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A new PF micromotor would be great, but that would become expensive very quickly if you had several LAs on a model and needed a separate motor for each one. The old 9V micromotor is probably not a good choice, due to its low speed and torque as well as the reliability problems.

I got the prices from bricklink.com

Well, the BL prices are high just because there haven't been any (mainstream) sets with pneumatics for a while now. The insane airtank prices are a good example. They don't really reflect what sets including pneumatics would cost, if TLG actually decided to produce new sets like that.

This being said, pneumatics are infinitely cooler. :-)

I agree that pneumatics have an additional coolness factor to them. :sweet: There have been a number of very interesting robot MOCs built around pneumatic control circuits instead of an RCX or NXT, simply for the mechanical challenge of it, and they wouldn't be quite as impressive if they were just made with electronically controlled motors. This is one nice example.

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I wonder if the comparison is fair. With the pneumatic partlist you get a set where you must do manual action to move the cilinder. With the LA set you get it by the flip of a switch. So maybe throw the PF stuff out for the LA, or replace the handpump with a compressor for the pneumatic set.

In both cases I think the LA set will be cheaper. If my comparison is fair I don't know, but I only want to indicate it heavily depends on the context you place it in.

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48mm pneumatic cylinder $7

Pneumatic Pump $3

Pneumatic Switch $4.5

Pneumatic T Piece $0.30

195L pneumatic hose $20 (why is this so expensive ??)

TOTAL $34.80

Linear actuator $12

Power Functions Battery Box $6.5

Power Functions M-Motor $14

Polarity Switch $10.5

TOTAL $43

I suppose these are the prices you would pay when you would get the parts through BrickLink. By doing some smart shopping, i.e. use LegoDirect for ordering some of the parts (like the pneumatic switches, t-piece and (depending on what color of cylinders you want) the cylinders as well as the linear actuators) you can get them more price-efficient. I ordered a bunch of the LA's at LegoDirect and I believe I payed something around 4 euro each, which would be around 5.5 dollars. Obviously though, the power function parts won't come any cheaper then you mentioned.

My oppinion regarding which is best I tend to say that I like both. In some cases the pneumatic parts are better, in other cases the LA's are better. When I look at the things I've been working on lately I tend to use the LA's more then pneumatics though, but the main reason for this is that you have the advantage of good control on the rate at which it extends and the amount it extends. It's also easier to use LA's in combination with the IR elements to have remote control over a model, though obviously you can also achieve this with pneumatics. For me there's no real better one though, I like them both.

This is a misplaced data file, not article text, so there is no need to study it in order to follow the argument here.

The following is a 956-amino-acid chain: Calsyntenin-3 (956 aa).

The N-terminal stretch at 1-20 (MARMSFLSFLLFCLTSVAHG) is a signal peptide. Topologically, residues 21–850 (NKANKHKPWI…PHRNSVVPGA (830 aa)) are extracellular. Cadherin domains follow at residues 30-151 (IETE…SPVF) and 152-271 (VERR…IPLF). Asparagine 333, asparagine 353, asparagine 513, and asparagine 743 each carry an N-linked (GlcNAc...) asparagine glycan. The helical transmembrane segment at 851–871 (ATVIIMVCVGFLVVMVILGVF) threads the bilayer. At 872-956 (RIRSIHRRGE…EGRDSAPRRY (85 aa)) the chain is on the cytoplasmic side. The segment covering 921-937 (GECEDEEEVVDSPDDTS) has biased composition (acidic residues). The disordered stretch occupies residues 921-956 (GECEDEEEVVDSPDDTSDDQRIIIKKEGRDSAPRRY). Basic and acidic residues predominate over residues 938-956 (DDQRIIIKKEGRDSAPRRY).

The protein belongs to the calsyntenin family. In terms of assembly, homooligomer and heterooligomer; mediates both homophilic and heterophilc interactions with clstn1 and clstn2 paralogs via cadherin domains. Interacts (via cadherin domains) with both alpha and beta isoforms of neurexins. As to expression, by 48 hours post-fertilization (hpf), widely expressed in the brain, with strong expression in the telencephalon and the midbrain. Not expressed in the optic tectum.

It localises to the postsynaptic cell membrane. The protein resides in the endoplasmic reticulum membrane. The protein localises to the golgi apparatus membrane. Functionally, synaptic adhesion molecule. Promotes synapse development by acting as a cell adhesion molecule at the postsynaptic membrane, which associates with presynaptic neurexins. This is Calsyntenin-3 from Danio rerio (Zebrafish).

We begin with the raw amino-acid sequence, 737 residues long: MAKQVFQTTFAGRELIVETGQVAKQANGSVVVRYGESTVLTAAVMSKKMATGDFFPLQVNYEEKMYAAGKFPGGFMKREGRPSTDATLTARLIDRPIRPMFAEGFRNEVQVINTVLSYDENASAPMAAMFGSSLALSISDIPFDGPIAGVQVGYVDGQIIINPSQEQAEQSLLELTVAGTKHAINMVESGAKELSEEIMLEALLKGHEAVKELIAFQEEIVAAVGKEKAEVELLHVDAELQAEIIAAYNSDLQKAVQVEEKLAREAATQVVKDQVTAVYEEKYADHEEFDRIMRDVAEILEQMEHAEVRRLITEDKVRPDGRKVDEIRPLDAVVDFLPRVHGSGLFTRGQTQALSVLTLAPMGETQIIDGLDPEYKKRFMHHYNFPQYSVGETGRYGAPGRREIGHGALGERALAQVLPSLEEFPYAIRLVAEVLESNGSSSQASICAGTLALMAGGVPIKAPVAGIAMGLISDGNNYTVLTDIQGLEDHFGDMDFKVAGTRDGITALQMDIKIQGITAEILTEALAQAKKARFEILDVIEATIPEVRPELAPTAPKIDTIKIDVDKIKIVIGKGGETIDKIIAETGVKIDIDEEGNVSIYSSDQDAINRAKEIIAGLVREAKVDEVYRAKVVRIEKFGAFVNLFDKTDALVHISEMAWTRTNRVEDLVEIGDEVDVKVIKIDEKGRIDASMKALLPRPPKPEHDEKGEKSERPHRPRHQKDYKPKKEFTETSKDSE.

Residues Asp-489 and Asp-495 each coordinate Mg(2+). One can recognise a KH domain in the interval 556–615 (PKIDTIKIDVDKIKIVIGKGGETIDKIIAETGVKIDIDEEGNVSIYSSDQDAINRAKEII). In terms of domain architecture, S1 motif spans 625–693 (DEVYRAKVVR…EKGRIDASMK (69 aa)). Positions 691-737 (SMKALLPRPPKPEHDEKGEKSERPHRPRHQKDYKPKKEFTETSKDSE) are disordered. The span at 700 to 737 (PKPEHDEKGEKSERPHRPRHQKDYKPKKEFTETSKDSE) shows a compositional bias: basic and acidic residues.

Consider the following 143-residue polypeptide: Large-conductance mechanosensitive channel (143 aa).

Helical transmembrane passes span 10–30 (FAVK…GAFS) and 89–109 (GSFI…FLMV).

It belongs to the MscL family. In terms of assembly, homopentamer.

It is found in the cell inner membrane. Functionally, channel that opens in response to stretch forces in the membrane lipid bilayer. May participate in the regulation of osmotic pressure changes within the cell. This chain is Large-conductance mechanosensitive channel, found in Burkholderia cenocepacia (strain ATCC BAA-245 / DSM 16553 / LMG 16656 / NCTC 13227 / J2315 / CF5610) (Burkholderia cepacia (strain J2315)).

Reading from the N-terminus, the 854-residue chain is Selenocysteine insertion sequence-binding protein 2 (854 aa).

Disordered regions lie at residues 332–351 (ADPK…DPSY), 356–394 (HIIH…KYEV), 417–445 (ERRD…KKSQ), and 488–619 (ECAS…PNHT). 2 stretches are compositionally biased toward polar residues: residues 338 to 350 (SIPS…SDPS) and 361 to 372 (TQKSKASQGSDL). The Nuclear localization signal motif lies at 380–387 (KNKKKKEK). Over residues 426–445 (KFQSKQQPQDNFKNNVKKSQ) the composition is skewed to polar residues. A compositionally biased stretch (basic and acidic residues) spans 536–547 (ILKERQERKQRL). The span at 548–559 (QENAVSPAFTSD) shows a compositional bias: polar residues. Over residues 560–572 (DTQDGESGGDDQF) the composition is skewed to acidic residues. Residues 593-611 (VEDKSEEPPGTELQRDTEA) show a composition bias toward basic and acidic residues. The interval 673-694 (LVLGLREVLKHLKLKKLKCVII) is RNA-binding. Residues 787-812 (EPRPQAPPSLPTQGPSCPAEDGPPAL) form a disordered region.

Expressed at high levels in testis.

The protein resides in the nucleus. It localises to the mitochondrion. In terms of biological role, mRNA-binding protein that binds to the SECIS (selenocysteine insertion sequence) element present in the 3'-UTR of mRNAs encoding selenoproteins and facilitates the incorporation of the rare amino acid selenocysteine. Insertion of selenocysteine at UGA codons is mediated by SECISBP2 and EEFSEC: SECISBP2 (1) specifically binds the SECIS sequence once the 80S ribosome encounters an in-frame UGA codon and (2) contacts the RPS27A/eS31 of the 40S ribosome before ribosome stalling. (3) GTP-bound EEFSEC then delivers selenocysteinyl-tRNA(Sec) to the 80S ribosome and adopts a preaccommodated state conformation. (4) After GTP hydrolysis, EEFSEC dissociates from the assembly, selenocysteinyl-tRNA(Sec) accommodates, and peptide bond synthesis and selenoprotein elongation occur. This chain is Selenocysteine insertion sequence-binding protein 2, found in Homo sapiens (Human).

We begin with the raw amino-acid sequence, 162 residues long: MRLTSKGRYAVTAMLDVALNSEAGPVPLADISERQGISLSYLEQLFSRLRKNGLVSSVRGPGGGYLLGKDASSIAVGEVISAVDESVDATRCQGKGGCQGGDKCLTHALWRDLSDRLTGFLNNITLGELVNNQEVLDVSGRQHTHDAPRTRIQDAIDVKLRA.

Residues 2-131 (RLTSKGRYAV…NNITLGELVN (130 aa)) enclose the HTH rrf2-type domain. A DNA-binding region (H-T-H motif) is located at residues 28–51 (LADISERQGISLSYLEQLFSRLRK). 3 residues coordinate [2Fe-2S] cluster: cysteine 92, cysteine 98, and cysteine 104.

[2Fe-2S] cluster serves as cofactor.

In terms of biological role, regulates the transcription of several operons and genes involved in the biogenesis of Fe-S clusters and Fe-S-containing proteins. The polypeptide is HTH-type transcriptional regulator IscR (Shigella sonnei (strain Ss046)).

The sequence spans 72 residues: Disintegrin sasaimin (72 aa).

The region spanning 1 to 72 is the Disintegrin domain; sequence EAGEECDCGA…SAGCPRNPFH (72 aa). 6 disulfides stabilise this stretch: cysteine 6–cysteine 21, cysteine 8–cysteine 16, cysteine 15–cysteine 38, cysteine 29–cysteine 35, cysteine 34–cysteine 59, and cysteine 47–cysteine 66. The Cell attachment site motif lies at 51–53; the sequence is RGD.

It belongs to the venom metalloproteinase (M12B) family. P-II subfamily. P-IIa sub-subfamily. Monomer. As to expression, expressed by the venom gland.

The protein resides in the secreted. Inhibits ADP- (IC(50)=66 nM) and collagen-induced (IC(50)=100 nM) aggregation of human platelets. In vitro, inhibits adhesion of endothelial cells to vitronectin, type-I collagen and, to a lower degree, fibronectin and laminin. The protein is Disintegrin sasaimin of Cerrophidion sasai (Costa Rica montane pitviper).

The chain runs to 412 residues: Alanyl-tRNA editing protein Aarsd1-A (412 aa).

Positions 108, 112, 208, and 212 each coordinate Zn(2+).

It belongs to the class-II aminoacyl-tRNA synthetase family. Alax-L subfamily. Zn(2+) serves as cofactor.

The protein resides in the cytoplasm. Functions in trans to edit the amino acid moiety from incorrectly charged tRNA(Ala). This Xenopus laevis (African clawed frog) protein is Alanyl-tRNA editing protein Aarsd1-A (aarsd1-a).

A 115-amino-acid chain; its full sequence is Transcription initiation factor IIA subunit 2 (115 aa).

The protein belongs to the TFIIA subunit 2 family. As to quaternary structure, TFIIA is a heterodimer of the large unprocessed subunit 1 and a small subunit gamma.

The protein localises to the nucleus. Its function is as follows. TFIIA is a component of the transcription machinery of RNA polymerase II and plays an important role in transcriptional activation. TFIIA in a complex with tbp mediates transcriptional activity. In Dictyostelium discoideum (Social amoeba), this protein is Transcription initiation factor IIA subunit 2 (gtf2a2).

Edited by Dryw Filtiarn

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I don't like recharging or changing batteries for toy, it's such a chore.

The good thing about the pneumatic pump and hose is you can build a working submarine with umbilical cord. :tongue:

Its disappointing to see the local Lego community doesn't really discuss or play with technics or pneumatic, I had been offering a 8455 at much lower price compared to bricklink and nobody wants it.

I'm inexperienced with overseas selling or mailing packages so thats not a option.

Edited by green dewback

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Its disappointing to see the local Lego community doesn't really discuss or play with technics or pneumatic, I had been offering a 8455 at much lower price compared to bricklink and nobody wants it.

I want it!

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Nope sorry, vassals arent allowed to sell and I never mailed any package at the post office. :tongue:

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Nope sorry, vassals arent allowed to sell and I never mailed any package at the post office. :tongue:

OK, vassals can't sell but I should at least be able to collect it in tariff. :tongue:

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My oppinion regarding which is best I tend to say that I like both. In some cases the pneumatic parts are better, in other cases the LA's are better. When I look at the things I've been working on lately I tend to use the LA's more then pneumatics though, but the main reason for this is that you have the advantage of good control on the rate at which it extends and the amount it extends. It's also easier to use LA's in combination with the IR elements to have remote control over a model, though obviously you can also achieve this with pneumatics. For me there's no real better one though, I like them both.

I agree. Pneumatics and LAs each have their best uses.